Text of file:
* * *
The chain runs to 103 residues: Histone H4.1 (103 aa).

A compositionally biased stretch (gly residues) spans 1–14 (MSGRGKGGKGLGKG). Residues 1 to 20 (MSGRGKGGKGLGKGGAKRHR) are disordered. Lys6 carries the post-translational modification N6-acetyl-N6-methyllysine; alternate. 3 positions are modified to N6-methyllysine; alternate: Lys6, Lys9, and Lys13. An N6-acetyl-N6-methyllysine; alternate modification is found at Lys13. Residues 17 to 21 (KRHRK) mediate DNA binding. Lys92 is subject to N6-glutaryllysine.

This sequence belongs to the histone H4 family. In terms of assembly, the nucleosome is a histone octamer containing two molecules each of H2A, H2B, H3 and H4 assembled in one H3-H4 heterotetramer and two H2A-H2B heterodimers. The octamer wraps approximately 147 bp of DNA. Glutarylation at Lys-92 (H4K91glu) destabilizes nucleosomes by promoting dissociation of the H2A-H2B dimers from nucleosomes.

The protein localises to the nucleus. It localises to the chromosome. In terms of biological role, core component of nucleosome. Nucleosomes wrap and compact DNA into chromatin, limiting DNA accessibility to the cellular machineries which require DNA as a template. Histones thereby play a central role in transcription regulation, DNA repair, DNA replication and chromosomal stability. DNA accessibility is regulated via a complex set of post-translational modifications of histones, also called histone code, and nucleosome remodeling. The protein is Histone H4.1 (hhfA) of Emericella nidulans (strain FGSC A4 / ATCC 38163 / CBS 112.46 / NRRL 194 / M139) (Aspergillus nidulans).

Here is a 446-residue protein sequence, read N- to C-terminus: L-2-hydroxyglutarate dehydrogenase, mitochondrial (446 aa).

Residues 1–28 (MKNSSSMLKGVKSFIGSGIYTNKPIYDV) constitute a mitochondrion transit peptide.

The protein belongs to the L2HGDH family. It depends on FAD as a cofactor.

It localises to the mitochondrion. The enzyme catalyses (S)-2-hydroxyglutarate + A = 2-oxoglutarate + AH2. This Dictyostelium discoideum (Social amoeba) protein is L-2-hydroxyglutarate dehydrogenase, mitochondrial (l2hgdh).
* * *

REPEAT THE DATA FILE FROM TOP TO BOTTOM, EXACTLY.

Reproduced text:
The chain runs to 103 residues: Histone H4.1 (103 aa).

A compositionally biased stretch (gly residues) spans 1–14 (MSGRGKGGKGLGKG). Residues 1 to 20 (MSGRGKGGKGLGKGGAKRHR) are disordered. Lys6 carries the post-translational modification N6-acetyl-N6-methyllysine; alternate. 3 positions are modified to N6-methyllysine; alternate: Lys6, Lys9, and Lys13. An N6-acetyl-N6-methyllysine; alternate modification is found at Lys13. Residues 17 to 21 (KRHRK) mediate DNA binding. Lys92 is subject to N6-glutaryllysine.

This sequence belongs to the histone H4 family. In terms of assembly, the nucleosome is a histone octamer containing two molecules each of H2A, H2B, H3 and H4 assembled in one H3-H4 heterotetramer and two H2A-H2B heterodimers. The octamer wraps approximately 147 bp of DNA. Glutarylation at Lys-92 (H4K91glu) destabilizes nucleosomes by promoting dissociation of the H2A-H2B dimers from nucleosomes.

The protein localises to the nucleus. It localises to the chromosome. In terms of biological role, core component of nucleosome. Nucleosomes wrap and compact DNA into chromatin, limiting DNA accessibility to the cellular machineries which require DNA as a template. Histones thereby play a central role in transcription regulation, DNA repair, DNA replication and chromosomal stability. DNA accessibility is regulated via a complex set of post-translational modifications of histones, also called histone code, and nucleosome remodeling. The protein is Histone H4.1 (hhfA) of Emericella nidulans (strain FGSC A4 / ATCC 38163 / CBS 112.46 / NRRL 194 / M139) (Aspergillus nidulans).

Here is a 446-residue protein sequence, read N- to C-terminus: L-2-hydroxyglutarate dehydrogenase, mitochondrial (446 aa).

Residues 1–28 (MKNSSSMLKGVKSFIGSGIYTNKPIYDV) constitute a mitochondrion transit peptide.

The protein belongs to the L2HGDH family. It depends on FAD as a cofactor.

It localises to the mitochondrion. The enzyme catalyses (S)-2-hydroxyglutarate + A = 2-oxoglutarate + AH2. This Dictyostelium discoideum (Social amoeba) protein is L-2-hydroxyglutarate dehydrogenase, mitochondrial (l2hgdh).